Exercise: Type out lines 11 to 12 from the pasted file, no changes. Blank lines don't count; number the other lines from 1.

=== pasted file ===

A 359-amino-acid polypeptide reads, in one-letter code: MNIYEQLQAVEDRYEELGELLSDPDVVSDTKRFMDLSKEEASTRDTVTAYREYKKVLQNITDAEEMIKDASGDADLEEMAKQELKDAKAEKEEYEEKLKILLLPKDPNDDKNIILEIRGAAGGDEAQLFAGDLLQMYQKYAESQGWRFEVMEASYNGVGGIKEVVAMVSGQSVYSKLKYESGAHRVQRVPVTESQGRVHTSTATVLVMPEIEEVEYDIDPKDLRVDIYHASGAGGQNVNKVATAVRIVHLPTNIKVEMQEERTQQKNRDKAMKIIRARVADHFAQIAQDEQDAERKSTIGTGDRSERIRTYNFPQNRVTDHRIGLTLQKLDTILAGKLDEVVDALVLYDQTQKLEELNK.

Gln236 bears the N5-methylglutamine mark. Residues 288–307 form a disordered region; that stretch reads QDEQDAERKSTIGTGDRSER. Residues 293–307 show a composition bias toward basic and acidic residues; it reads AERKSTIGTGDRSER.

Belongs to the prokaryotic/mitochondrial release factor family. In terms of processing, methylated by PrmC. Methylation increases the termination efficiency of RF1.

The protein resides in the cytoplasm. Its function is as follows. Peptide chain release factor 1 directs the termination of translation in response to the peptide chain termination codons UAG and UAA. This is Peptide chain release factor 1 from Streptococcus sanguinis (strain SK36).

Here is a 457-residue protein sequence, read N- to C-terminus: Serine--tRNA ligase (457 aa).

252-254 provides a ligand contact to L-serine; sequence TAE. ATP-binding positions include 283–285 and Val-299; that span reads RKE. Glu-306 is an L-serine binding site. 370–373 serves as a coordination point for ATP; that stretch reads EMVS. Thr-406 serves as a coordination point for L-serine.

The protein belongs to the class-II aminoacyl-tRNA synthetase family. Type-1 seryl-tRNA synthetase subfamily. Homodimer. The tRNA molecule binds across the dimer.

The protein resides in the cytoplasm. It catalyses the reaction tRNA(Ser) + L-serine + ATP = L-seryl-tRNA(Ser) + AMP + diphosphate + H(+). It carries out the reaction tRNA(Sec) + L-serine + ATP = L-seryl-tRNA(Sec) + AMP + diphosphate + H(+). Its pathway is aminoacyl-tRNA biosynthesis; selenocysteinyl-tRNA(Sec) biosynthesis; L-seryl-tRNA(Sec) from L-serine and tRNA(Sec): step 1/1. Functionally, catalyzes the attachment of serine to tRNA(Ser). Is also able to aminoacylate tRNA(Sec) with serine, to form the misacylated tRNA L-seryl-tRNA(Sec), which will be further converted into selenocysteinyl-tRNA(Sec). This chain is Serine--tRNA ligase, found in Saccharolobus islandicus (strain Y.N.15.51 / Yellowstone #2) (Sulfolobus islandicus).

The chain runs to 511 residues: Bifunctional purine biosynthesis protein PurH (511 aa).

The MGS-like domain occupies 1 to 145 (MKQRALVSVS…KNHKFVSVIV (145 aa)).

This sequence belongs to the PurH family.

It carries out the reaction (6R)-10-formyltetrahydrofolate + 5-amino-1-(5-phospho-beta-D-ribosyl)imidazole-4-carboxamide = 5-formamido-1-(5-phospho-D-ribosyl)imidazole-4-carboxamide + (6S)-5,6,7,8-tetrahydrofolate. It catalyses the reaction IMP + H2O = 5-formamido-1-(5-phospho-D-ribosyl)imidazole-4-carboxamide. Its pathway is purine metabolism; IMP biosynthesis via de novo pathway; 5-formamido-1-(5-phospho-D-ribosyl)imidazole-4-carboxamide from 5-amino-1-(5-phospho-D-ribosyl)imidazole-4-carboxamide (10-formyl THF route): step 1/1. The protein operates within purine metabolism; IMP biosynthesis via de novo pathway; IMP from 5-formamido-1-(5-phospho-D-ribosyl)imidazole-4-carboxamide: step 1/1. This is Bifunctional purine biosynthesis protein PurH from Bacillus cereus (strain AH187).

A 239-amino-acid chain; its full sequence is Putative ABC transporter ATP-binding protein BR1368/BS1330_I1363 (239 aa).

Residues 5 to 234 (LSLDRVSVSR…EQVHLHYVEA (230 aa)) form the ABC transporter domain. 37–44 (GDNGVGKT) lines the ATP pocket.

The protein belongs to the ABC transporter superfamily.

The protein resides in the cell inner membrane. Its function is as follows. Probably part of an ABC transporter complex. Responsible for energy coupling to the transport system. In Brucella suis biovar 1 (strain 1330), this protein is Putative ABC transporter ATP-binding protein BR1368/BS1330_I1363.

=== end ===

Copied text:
This sequence belongs to the PurH family.

It carries out the reaction (6R)-10-formyltetrahydrofolate + 5-amino-1-(5-phospho-beta-D-ribosyl)imidazole-4-carboxamide = 5-formamido-1-(5-phospho-D-ribosyl)imidazole-4-carboxamide + (6S)-5,6,7,8-tetrahydrofolate. It catalyses the reaction IMP + H2O = 5-formamido-1-(5-phospho-D-ribosyl)imidazole-4-carboxamide. Its pathway is purine metabolism; IMP biosynthesis via de novo pathway; 5-formamido-1-(5-phospho-D-ribosyl)imidazole-4-carboxamide from 5-amino-1-(5-phospho-D-ribosyl)imidazole-4-carboxamide (10-formyl THF route): step 1/1. The protein operates within purine metabolism; IMP biosynthesis via de novo pathway; IMP from 5-formamido-1-(5-phospho-D-ribosyl)imidazole-4-carboxamide: step 1/1. This is Bifunctional purine biosynthesis protein PurH from Bacillus cereus (strain AH187).